dey'll t'ink dis Galer guy swiped dem. Dey won't t'ink of us."
Jimmy looked at the speaker gravely.
"Of course," said he. "What a reasoner you are, Spike! Galer was just opening the door from the outside, by your account, when the valet man sprang at him. Naturally, they'll think that he took the jewels. Especially, as they won't find them on him. A man who can open a locked safe through a closed door is just the sort of fellow who would be able to get rid of the swag neatly while rolling about the floor with the valet. His not having the jewels will make the case all the blacker against him. And what will make them still more certain that he is the thief is that he really is a detective. Spike, you ought to be in some sort of a home, you know."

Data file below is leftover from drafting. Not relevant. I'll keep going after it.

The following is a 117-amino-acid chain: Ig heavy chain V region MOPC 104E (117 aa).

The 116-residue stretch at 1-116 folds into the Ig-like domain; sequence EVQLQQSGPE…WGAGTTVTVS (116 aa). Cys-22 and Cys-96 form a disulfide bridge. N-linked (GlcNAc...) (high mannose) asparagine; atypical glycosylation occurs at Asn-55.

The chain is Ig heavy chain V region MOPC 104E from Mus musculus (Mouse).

The Bowery boy looked disturbed.
"I didn't t'ink of dat, boss," he admitted.
"Of course not. One can't think of everything. Now, if you will just hand me those diamonds, I will put them back where they belong."
"Put dem back, boss!"
"What else would you propose? I'd get you to do it, only I don't think putting things back is quite in your line."
Spike handed over the jewels. The boss was the boss, and what he said went. But his demeanor was tragic, telling eloquently of hopes blighted.
Jimmy took the necklace with something of a thrill. He was a connoisseur of jewels, and a fine